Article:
Roofs are among the most expensive components of a house. It is no wonder then that while most roofing contractors are honest and reputable, fraudsters will commonly use roof repair and replacement as a means to swindle innocent homeowners. Worse, in the aftermath of major storms or catastrophe, unscrupulous contractors use the opportunity to prey upon already vulnerable consumers. Common roofing cons include:
False promises: Scammers will say anything to get homeowners to sign on the dotted line, including guaranteeing an insurance claim prior to approval from the insurance company.
Insisting payment upfront: Some dishonest contractors will insist upon full payment in advance and never complete, or even start, the job.
Lie about, exaggerate or create damage: In hopes of a larger payday, shady contractors will state damage exists where none does, exaggerate the scope of damage and necessary repair, or even purposely damage roofs to make it appear that it sustained damage from a weather event.
Sudden costs: Another scheme by unethical roofers is claiming, once the job has started, unforeseen damage or increases in material cost and demanding additional money. As a caveat, roof decking cannot be seen prior to tearing off the shingles and may legitimately need replacement, but the replacement costs should be detailed in the contract.
Alan Haskins, Vice President, Government Affairs for the National Insurance Crime Bureau (NICB) says that while the best defense to roofing scams is an educated homeowner, state governments play an important consumer protection role. Some tools states can employ are:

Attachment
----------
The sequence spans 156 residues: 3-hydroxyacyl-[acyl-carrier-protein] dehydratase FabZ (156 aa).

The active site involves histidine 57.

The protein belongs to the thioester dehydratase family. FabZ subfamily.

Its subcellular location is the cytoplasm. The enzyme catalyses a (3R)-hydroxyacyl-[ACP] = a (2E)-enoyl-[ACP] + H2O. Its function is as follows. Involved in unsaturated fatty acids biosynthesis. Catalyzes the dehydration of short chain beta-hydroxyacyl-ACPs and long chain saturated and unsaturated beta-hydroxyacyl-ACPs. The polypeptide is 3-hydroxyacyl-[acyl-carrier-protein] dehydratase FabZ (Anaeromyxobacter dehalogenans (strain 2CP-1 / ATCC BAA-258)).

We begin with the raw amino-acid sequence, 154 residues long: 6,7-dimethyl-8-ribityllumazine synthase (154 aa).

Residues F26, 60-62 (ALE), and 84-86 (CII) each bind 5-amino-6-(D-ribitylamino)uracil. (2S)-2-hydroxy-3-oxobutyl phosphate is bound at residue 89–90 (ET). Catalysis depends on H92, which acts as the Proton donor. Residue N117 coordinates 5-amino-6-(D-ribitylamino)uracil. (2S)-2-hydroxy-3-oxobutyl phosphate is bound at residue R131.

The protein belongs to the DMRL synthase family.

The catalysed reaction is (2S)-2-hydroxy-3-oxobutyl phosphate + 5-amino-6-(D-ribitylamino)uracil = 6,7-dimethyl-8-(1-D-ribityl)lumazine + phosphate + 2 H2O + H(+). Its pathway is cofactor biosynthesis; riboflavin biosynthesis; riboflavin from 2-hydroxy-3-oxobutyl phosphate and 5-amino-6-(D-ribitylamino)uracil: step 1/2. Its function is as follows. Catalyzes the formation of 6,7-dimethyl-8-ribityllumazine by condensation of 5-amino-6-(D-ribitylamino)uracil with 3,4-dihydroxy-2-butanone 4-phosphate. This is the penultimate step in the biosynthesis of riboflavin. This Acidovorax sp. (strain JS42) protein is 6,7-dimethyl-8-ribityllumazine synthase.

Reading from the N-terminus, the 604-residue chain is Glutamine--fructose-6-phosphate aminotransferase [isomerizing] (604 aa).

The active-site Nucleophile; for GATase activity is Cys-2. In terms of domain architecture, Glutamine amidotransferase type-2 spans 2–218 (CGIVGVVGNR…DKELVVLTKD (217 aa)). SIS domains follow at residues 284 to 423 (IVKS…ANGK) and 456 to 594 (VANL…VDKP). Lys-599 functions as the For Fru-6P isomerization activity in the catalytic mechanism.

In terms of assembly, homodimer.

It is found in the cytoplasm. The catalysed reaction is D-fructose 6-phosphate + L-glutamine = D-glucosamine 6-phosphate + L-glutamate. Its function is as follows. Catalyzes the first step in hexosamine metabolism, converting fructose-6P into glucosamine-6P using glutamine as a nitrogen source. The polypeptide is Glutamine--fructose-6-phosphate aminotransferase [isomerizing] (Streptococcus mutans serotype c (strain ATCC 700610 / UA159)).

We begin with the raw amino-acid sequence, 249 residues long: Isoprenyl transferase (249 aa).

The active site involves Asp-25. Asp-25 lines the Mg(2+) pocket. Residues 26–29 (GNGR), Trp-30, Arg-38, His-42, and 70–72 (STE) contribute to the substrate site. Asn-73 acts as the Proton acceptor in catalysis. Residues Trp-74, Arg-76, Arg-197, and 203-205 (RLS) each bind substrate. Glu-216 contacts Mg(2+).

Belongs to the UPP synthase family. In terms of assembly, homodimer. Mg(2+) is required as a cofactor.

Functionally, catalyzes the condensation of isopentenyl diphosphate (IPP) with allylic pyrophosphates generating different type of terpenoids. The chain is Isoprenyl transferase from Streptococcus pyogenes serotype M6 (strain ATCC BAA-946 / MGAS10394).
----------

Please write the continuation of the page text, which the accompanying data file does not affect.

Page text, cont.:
Licensing: Not all states license roofing contractors. Licensing is good way to help ensure roofing contractors meet minimal professional education standards and hold roofers accountable.
Right to cancel: Some states allow consumers the right to cancel a roofing contract within 72 hours after receiving notice from their insurer that the insurance claim was denied.
Consumer disclosure requirements: States can help protect consumers by requiring contracts contain specific disclosures such as an itemized estimate of repair costs and a statement that claimed losses are not guaranteed to be covered by an insurance policy. Illinois requires contractors to provide their customer a brochure highlighting consumer rights.
Rebate prohibitions: Some roofers will attempt to lure homeowners into agreeing to unnecessary or inflated claims by offering to rebate their deductible.
Consumer education: States, in the aftermath of a catastrophe, or on an ongoing basis, can be instrumental in educating residents on how to avoid contractor fraud.
State elected officials or staff interested in strengthening their consumer protections related to roof repair and replacement should contact NICB's government affairs department at GovernmentAffairs@nicb.org or 800-447-6282.
For more information on how to better protect yourself as a consumer when hiring a contractor, NICB offers this time-tested advice.